review by Jerome

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Stephen Chow the Beggar…
The Cantonese title “Mo Jong Yuen So Hat Yee” translates as the number one scholar of martial arts, Beggar So. Beggar So was also one of the Ten Tigers of Canton, famous folk heroes who stood up to cruelty.

The story goes like this: Beggar So’s (Stephen Chow) real name was So Chaat Ha Yee Chaan. He was born a Manchu nobleman. On his 25th birthday, he visited a brothel called Yee Hung Yuen and met the prostitute Yu Seung (Sharla Cheung). In an attempt to win her heart, he and his father General So (Ng Man Tat) of Canton, move to Peking so he can compete in the martial scholar exam. However, due to his inability to write Chinese for the written component of the exam, a substitute was caught sitting in for him. As a result he and his father were stripped of their titles and wealth, forced by the Emperor to be beggars. Beggar So saved the life of a senior member of the Beggar’s Gang and became their leader.

Later he foiled an assassination attempt on the Emperor by defeating the leader of the Tian Li Cult (Norman Tsui). The Emperor wanted to reinstate So’s former title but he declined. Instead he was awarded a golden bowl with the inscription, “Alm’s Begging on the Emperor’s Order.”

King of Beggars attempts to illustrate the attitude that society takes to beggars and the homeless. Although it is set during the Ching dynasty, it gives a picture of how we treat the less fortunate, in some cases treating humans as animals. In the case of the story, it illustrates how easily a person can have all the wealth in the world and lose it all.

Stephen Chow gives one of the funniest performances in his career as So Chaat Ha Yee Chaan / So Chaan. He learns the Sleeper’s Fist from Hung Chat Gung (Yuen Cheung Yan) and is given the kung fu manual to the Eighteen Dragon Palms technique when he is elected leader of the Beggar’s Gang.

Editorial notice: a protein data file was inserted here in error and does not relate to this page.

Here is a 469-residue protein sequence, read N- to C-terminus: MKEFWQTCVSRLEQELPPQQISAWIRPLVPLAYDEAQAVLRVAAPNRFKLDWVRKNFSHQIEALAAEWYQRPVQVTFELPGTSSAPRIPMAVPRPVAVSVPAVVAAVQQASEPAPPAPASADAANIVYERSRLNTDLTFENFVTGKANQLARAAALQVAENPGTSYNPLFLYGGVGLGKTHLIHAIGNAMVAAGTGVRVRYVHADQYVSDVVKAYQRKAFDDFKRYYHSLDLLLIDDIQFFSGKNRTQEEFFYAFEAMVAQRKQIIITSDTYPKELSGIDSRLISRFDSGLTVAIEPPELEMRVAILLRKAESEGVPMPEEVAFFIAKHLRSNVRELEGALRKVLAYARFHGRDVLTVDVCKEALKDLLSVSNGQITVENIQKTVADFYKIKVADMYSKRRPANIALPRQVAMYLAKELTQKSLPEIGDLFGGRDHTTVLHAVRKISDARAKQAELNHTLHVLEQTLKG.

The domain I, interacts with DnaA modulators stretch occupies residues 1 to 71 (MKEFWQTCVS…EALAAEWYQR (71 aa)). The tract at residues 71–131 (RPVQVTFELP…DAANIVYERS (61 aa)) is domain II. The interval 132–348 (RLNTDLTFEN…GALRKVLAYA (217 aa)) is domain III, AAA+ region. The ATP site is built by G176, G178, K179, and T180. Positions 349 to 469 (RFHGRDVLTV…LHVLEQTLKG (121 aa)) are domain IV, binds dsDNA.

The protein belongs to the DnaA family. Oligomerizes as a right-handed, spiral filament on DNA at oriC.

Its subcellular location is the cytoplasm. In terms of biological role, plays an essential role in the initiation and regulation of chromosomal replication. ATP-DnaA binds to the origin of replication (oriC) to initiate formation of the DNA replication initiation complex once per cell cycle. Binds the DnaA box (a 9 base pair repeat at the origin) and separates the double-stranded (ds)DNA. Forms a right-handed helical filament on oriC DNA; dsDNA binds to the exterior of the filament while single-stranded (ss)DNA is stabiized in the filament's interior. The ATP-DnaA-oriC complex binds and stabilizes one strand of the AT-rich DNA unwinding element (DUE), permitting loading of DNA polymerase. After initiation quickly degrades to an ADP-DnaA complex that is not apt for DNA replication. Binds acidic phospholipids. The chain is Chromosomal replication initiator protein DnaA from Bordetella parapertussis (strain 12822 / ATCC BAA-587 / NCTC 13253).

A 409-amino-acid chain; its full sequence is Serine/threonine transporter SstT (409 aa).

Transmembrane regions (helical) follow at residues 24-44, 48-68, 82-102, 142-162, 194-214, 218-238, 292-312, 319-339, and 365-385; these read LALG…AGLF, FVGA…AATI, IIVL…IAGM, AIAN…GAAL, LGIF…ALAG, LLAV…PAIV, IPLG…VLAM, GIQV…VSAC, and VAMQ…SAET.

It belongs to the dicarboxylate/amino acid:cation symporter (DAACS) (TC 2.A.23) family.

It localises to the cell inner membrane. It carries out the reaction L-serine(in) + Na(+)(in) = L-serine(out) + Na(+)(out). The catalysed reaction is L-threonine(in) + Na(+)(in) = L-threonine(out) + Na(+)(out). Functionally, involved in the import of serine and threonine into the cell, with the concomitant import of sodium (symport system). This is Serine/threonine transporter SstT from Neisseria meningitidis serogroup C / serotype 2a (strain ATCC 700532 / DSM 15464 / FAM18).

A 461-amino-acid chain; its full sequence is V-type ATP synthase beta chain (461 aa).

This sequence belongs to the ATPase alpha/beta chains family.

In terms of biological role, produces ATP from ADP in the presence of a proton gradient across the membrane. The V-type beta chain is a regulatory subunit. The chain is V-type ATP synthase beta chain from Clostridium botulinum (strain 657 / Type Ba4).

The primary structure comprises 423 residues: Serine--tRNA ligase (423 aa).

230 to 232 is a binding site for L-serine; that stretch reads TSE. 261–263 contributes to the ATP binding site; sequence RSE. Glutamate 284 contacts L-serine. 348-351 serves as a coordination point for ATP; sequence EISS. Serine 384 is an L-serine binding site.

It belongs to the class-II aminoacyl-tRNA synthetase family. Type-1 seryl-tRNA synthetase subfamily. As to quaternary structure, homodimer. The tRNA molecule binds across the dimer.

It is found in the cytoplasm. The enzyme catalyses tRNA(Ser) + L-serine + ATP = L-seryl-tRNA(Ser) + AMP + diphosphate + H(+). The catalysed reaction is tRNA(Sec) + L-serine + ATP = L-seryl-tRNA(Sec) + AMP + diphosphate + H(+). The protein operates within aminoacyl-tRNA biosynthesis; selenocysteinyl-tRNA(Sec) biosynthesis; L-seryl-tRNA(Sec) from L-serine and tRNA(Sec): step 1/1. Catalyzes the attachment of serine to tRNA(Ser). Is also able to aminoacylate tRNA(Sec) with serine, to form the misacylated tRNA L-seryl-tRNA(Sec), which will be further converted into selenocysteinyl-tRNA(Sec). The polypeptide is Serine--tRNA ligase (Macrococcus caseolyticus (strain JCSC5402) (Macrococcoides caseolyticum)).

From his energetic displays of martial prowess to his convincing portrayal of a beggar, Chow gives as a reality check in the lives of being beggars. Just exclude the martial arts.

Ng Man Tat gives great support as So Chaan’s father, the General of Canton. Even though he and Chaan have to be beggars, they still jokingly laugh at the prospect.

Sharla Cheung as Yu Seung, is actually an undercover prostitute from the Beggar’s Gang sent to assassinate Chiu Mo Gik (Norman Tsui) for killing their leader and some generals of the Taiping Reign. She fails her mission and is used under Chiu’s magic to kill the Emperor. However, So Chaan stops her.

Norman Tsui plays the villainous Chiu (Jiu) Mo Gik, a Ching official and the leader of the Tian Li cult. He possesses supernatural / magic kung fu and wants to overthrow the Emperor. He appears to be the better fighter than Beggar So, due to the magic kung fu, but the final confrontation speaks for itself.

Yuen Cheung Yan makes a cameo appearance as Hung Chat Gung, one of the senior members of the Beggar’s Gang. So Chaan gives him food and is in turn taught the Sleeper’s Fist. Yuen Cheung Yan also choreographed the action sequences.

King of Beggars has some references from Louis Cha’s novels, using the character Hung Chat Gung from the Condor Heroes trilogy, the Beggar’s Gang and the 18 Dragon palms technique. Stephen Chow also pays tribute to Bruce Lee with a few of Bruce’s famous poses, including one with a nunchaku.

King of Beggars is a very funny film that should please Stephen Chow’s fans.

I rate it 7.5/10.

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Directed by Gordan CHAN Gar Seung.
Cast: Stephen CHOW (Jow) Sing Chi, Norman TSUI Siu Keung, NG Man (Mang) Tat (Daat), Sharla CHEUNG (Jeung) Man, YUEN Cheung Yan, LAM Wai, WONG Chung (Jung), CHAN Wai Yee, YUEN King Daan, Peter LAI Pei Dak, CHENG (Jeng) Daan Sui, Nat CHAN Baak Cheung, WONG Hin Mung.
Reviewed by Jerome (Bart)